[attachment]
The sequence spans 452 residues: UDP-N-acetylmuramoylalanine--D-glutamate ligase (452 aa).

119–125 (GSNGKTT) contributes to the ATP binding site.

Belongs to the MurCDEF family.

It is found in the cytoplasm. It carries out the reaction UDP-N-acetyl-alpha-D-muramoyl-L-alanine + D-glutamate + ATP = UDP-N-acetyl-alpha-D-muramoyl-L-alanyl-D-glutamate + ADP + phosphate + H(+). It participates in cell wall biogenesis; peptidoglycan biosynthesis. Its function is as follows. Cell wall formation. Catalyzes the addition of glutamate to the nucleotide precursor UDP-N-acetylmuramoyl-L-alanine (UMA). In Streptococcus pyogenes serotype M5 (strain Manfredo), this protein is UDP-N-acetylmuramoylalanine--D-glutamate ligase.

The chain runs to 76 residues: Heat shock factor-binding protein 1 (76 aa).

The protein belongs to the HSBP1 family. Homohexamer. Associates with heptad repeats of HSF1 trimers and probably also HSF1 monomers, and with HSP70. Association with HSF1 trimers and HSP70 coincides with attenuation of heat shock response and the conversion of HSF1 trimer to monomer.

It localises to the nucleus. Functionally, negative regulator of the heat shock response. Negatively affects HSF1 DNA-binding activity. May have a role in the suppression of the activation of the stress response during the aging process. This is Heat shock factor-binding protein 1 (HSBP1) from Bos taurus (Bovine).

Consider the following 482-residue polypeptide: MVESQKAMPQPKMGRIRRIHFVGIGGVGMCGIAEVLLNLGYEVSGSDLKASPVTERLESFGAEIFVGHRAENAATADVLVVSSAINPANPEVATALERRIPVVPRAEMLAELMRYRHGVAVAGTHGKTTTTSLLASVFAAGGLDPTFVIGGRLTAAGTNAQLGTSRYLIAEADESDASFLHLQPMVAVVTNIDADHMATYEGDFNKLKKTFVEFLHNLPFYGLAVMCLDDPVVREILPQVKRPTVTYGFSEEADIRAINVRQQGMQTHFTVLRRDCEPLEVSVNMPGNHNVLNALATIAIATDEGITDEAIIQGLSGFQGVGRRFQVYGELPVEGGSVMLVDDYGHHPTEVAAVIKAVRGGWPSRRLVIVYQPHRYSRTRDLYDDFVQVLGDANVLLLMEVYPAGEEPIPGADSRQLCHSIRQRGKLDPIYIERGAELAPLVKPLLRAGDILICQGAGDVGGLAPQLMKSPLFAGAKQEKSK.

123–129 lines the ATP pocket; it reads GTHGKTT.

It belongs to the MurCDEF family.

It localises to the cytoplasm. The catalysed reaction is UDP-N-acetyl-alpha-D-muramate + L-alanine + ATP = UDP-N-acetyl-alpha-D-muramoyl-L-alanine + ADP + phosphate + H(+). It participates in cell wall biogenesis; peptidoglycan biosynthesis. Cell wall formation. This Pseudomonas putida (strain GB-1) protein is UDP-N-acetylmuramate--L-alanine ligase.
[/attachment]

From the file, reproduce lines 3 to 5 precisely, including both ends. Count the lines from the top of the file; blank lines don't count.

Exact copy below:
Belongs to the MurCDEF family.

It is found in the cytoplasm. It carries out the reaction UDP-N-acetyl-alpha-D-muramoyl-L-alanine + D-glutamate + ATP = UDP-N-acetyl-alpha-D-muramoyl-L-alanyl-D-glutamate + ADP + phosphate + H(+). It participates in cell wall biogenesis; peptidoglycan biosynthesis. Its function is as follows. Cell wall formation. Catalyzes the addition of glutamate to the nucleotide precursor UDP-N-acetylmuramoyl-L-alanine (UMA). In Streptococcus pyogenes serotype M5 (strain Manfredo), this protein is UDP-N-acetylmuramoylalanine--D-glutamate ligase.

The chain runs to 76 residues: Heat shock factor-binding protein 1 (76 aa).